Why is music so addictive? We have our ancestors to blame…

Science and Technology

Addictive musicTrying to get a foot in the door of the music industry is a notoriously bad career move. It is a path that resigns the majority to a few years of overdrafts and unsympathetic landlords. The disillusioned will then finally accept the prescience of their parents’ post-college counsel and get a proper job. The stubbornly passionate will become music teachers and propagate the next generation of dreamers. So why, when this series of unfortunate events is one of the worst kept secrets in the music business, is the urge to make it big in music so desperate in so many? Admit it, we’ve all had musical ambitions that surpass impressing the rubber duck in the bath. Even for those who profess no desire to take the stage (or the recording studio) listening to music can be an obsession: Psy’s Gangnam Style has surely transcended terms like “craze” or “fad” to become a musical addiction of global proportions.

And addiction would appear to be exactly the right word to use. When we hear a song that we like, our bodies react by producing the neurotransmitter dopamine which engenders feelings of enjoyment. This chemical is also released when we drink a glass of water because we’re thirsty, or after we’ve had sex. In these situations, the body is rewarding actions that increase its chances of survival and reproduction so that our conscious selves will be more likely to repeat the action. So we are addicted to music, at least in the same sense that we are addicted to food, water and sex. But how then does listening to music increase the chances of our genes being passed on to the next generation?

If we were to examine modern society the answer would be that it doesn’t (unless you count the possibility that rock stars of the more promiscuous variety have had ample opportunity to “do a Genghis Khan”). The enjoyment we derive from music is now fixed not just in our genome but in our culture and natural selection have little influence. Instead, the earliest forms of music-making hold the key. An easy answer, as it were, is that musicality is a side-effect of being large brained and part of a learning culture. However this does not explain why it is chemically reinforced with dopamine.

Another theory refers to its roots in tribal settings, where music was often performed in groups and would help strengthen social bonds. Quality of life and technology would benefit from the harmony and groups devoting more time to musical activities might conceivably be in better condition or “fitter” than those groups that don’t. Problems arise, however, with this theory being evolutionary viable. For example, competition between hostile groups would more often than not have been a somewhat violent affair. Surely the early-hominids who spent less time banging sticks together and more time banging heads would win these skirmishes and so the Sinatras of the Stone Age would swiftly die out.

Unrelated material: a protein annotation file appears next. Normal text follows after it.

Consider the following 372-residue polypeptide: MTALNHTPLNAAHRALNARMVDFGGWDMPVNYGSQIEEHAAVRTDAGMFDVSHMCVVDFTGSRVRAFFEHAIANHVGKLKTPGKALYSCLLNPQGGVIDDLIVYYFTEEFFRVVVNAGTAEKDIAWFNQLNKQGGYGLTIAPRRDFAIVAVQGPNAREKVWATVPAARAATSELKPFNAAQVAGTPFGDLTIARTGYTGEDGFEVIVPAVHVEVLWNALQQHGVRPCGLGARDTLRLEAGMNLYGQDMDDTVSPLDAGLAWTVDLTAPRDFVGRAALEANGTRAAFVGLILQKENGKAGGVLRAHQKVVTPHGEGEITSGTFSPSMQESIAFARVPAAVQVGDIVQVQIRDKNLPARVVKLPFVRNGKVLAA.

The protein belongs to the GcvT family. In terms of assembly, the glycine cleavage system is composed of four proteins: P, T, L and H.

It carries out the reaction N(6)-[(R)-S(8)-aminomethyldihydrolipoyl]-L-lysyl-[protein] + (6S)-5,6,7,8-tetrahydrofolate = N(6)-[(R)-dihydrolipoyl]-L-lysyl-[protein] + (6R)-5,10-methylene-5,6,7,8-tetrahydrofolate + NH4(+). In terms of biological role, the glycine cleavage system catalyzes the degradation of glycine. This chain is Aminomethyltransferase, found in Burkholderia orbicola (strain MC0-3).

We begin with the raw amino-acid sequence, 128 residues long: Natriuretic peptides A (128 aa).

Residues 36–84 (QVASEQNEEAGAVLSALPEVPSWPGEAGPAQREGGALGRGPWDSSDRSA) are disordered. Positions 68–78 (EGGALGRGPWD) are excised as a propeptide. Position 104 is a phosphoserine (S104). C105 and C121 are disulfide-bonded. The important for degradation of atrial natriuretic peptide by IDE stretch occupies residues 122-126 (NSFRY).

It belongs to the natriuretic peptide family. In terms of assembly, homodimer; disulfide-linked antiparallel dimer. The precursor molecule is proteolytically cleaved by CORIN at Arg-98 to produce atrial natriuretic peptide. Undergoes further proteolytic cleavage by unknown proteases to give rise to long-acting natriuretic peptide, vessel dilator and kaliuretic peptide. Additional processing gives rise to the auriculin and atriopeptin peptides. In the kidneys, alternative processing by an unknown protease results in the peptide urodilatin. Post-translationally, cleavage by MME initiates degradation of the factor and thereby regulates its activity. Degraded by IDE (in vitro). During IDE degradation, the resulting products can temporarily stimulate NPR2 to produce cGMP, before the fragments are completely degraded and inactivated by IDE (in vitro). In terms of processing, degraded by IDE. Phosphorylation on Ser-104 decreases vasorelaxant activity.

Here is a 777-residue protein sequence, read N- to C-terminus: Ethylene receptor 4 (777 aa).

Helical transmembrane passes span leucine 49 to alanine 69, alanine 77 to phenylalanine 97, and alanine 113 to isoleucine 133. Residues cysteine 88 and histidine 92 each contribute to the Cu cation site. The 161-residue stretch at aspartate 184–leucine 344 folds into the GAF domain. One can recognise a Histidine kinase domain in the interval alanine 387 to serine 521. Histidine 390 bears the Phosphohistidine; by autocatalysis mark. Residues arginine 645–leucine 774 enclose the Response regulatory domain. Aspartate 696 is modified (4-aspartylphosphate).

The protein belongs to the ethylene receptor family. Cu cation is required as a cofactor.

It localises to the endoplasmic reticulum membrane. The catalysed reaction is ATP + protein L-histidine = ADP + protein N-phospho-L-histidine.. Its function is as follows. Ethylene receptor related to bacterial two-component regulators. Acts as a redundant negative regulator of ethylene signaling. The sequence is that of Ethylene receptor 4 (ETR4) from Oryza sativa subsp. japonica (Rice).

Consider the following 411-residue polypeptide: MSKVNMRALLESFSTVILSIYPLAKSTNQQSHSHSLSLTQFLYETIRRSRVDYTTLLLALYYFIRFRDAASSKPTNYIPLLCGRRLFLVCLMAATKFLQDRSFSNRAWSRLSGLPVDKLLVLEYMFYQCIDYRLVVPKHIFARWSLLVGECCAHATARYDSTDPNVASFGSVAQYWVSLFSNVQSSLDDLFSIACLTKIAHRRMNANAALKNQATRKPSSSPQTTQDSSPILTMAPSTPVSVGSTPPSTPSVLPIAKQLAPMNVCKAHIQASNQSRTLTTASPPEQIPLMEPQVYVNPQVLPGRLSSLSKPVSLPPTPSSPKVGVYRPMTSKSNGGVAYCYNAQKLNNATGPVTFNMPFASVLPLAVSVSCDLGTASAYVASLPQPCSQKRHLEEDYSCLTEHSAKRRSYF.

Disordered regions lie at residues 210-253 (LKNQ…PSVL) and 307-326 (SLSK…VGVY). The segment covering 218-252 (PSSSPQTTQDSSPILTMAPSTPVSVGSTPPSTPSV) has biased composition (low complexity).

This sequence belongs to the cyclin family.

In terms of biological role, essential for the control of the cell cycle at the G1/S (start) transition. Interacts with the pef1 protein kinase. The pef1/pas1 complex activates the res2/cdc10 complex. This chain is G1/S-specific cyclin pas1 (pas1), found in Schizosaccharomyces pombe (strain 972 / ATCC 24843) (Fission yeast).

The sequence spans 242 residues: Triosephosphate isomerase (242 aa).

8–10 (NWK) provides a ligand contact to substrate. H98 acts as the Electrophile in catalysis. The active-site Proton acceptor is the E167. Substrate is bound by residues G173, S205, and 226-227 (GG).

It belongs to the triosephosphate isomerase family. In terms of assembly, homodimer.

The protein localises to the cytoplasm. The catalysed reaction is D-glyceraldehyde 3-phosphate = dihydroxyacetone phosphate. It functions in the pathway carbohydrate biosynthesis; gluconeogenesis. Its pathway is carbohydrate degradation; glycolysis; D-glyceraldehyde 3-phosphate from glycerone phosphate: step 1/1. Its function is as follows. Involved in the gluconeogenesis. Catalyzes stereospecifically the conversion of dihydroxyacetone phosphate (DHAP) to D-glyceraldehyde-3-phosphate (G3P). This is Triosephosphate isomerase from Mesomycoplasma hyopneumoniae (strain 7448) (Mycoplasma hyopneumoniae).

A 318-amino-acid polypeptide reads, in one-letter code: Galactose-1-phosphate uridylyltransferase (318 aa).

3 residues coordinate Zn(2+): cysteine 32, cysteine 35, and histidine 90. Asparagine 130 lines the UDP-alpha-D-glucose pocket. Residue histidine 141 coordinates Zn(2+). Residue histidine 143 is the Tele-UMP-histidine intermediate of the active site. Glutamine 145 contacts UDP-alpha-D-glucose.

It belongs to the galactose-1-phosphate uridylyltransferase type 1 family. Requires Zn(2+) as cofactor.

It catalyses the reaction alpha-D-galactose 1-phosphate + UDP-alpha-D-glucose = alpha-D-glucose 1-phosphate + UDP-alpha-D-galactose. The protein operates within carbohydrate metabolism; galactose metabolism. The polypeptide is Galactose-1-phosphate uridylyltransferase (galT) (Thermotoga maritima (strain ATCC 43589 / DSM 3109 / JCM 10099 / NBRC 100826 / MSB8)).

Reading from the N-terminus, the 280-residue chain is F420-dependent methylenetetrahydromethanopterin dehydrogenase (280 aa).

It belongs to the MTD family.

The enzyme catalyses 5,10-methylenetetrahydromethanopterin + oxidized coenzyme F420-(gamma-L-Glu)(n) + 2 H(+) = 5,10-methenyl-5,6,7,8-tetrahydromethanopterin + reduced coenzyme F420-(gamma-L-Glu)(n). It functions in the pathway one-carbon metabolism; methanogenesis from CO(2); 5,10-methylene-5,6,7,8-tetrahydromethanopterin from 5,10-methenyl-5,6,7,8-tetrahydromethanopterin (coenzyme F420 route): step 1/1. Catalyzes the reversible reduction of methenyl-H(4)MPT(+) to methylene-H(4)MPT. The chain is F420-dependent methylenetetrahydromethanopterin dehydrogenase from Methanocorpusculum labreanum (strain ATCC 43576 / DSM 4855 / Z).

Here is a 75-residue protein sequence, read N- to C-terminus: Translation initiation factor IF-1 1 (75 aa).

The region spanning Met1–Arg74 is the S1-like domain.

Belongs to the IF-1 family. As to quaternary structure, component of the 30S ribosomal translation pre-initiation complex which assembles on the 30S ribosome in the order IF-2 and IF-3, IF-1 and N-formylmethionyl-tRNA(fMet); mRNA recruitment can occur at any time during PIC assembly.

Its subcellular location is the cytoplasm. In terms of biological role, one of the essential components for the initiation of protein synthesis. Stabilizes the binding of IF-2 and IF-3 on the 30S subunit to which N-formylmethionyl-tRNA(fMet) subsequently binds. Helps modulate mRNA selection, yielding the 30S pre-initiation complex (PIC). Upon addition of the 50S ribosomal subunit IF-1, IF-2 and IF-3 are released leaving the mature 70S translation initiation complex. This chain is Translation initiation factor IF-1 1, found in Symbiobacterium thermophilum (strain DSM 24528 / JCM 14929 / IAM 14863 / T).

A more convincing argument defines music as an analogue of bird and whale song i.e. a method of communication; a signal. To be favoured by natural selection, a signal must manipulate the behaviour of its receiver in such a way that the benefit to the sender is greater than the cost of producing the signal in the first place. Some of the most elaborate signals in nature have evolved to display the quality of the individual and attract a mate. For example, the fantastical plumage and mating displays of male birds of paradise are only worthwhile if the female is persuaded to mate, the display does not attract predators or competing males, and the male does not just expire from exhaustion before he gets a chance to mate. So what message might early music have conveyed that was so beneficial to the “artist” to justify the time and energy spent perfecting their performance?

As brains became larger and more complex in primates and early-humans, thus it became more important to the survival and fitness of an individual. Growth and maintenance of the brain involves about half of all the genes in our genome, two-third of which are probably expressed no where else. Consequently, somehow conveying the quality of the brain to potential mates would be very informative and very rewarding to our large-noggined ancestors.

As a signal with the potential for immense complexity, music with both rhythm and melody requires fine motor control and a capacity for automating complex learned behaviours. A competent display not only betrays a well developed brain, but also indicates high quality in other traits too: a suitor with time enough to perfect his performance and feed himself is fit enough to provide for a family. Furthermore, as a signal of quality, music is hard to fake. This is fundamental if the signal is to stay the course of evolutionary time; on the whole, prospective mates will only attend to a signal that they can be sure is honest in its message.

And so follows sexual selection: competition between males for mates leads to more complex musical signals, whilst females evolve a preference for them. Perhaps then the dopamine response originally evolved to encourage mating and help them identify good quality signals over just average ones.

Over our evolutionary history music has become ingrained in culture rather than genetics. Grade 8 on the clarinet probably gives little indication of brain size and is, unfortunately, not much of a chat-up line. Yet French anthropologist Claude Levi-Strauss said that “the musical creator is a being comparable to the gods” and he is not wrong: the greatest musical icons are often the most admired and adored in society. How do we explain this? Well my cynical streak suspects that things have come full circle and now sex sells music, rather than the other way around…

PHOTO/david drexler


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